Fort Union Trading Post National Historic Site, 23 miles from Williston, North Dakota on the Montana border, is a beautiful and educational place to spend a fall afternoon with the family.
We made the trek over on Sunday afternoon with our four children and had a good time exploring the buildings, checking out the displays in the Bourgeois House, and roaming through the grounds.
A trading post that operated from 1828 to 1867, Fort Union was one of the most vital on the Missouri. Seven Northern Plains Indian tribes traded furs for goods such as cloth, blankets, guns, blankets, cookware, and beads. The post traded over 25,000 buffalo robes and $100,000 of merchandise each year of its operation.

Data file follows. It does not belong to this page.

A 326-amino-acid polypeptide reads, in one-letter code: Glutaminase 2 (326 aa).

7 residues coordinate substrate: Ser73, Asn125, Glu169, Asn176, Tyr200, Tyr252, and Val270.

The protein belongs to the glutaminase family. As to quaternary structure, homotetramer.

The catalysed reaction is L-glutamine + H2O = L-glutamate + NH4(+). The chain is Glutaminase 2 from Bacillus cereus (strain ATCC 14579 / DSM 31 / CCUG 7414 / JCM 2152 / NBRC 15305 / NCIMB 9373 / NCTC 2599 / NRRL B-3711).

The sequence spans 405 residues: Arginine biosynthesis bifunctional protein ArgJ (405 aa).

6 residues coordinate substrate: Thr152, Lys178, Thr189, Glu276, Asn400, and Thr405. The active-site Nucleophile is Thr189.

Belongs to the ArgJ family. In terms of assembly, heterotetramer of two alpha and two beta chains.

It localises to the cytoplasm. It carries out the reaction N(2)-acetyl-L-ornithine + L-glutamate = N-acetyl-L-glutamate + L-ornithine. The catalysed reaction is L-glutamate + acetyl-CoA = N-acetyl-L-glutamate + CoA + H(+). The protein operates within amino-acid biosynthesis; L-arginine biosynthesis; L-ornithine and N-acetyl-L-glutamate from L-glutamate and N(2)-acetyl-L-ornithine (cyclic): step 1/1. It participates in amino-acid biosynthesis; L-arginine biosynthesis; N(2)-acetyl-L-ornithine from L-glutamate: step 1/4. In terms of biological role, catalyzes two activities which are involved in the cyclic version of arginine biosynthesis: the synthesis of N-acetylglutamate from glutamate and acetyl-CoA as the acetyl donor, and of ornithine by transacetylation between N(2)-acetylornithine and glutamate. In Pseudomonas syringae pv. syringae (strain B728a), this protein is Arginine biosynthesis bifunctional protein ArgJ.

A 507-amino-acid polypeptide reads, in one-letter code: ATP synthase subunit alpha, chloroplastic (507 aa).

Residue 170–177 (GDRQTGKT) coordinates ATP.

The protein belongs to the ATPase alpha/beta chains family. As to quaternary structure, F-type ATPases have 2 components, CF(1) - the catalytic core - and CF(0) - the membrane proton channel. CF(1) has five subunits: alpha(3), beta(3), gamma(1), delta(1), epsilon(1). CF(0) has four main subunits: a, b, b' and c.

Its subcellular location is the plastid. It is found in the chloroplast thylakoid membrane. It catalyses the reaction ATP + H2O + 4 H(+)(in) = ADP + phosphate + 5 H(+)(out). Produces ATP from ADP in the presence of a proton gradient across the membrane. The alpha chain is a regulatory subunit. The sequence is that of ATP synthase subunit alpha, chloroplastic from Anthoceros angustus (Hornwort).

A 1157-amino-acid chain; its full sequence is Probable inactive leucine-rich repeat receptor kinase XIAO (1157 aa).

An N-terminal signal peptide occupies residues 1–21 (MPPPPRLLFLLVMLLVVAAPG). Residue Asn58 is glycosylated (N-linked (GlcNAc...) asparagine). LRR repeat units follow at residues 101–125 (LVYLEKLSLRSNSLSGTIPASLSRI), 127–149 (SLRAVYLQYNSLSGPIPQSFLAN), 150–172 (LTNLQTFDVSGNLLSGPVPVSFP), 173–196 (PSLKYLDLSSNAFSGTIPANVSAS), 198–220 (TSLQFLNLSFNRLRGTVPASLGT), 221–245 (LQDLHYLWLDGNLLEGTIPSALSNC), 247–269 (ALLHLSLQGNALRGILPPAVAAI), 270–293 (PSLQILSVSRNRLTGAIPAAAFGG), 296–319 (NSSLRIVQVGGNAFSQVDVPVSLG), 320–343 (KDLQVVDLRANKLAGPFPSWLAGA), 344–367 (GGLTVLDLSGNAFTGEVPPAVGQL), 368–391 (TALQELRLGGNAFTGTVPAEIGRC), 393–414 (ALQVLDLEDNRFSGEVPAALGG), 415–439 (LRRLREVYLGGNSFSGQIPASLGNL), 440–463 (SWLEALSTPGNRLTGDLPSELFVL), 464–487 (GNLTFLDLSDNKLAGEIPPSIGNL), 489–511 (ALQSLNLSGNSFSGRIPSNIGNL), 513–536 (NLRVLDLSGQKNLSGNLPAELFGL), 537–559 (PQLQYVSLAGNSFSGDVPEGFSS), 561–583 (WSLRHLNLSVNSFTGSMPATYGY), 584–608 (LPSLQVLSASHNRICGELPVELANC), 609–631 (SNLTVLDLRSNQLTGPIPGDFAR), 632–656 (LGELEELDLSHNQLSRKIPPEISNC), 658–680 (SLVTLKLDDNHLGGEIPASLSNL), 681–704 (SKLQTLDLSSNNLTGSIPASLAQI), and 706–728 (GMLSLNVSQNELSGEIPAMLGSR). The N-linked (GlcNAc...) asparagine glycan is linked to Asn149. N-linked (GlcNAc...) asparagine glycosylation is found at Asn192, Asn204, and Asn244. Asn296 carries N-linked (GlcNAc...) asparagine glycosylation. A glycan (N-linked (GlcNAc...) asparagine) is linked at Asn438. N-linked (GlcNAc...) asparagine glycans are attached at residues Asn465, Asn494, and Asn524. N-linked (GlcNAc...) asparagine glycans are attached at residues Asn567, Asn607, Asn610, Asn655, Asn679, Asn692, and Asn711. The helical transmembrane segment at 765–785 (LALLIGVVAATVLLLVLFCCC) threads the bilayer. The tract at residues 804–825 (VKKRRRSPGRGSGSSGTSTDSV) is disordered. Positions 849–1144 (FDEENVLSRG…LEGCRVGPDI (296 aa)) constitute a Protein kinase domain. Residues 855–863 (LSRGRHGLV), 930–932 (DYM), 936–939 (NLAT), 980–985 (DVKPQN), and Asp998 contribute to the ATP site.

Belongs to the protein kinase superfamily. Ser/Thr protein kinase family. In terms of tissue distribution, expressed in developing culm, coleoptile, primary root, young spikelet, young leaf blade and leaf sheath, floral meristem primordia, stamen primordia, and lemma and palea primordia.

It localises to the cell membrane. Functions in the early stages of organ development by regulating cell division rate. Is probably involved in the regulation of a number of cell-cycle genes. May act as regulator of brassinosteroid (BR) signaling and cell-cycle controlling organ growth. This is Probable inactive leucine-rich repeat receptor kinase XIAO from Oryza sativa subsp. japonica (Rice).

The post has been partially reconstructed, and was declared a National Historic Landmark in 1961. It is a great way to remember a period in American history where two cultures found common ground.
Park rangers are on hand to share the history of the site, and the location is often home to a variety of reenactors. Check it out in June when history buffs converge on the area for the Fort Union Rendezvous, a trade fair which includes period arts and crafts, music, and over 100 reenactors from across the country demonstrating traditional skills and materials.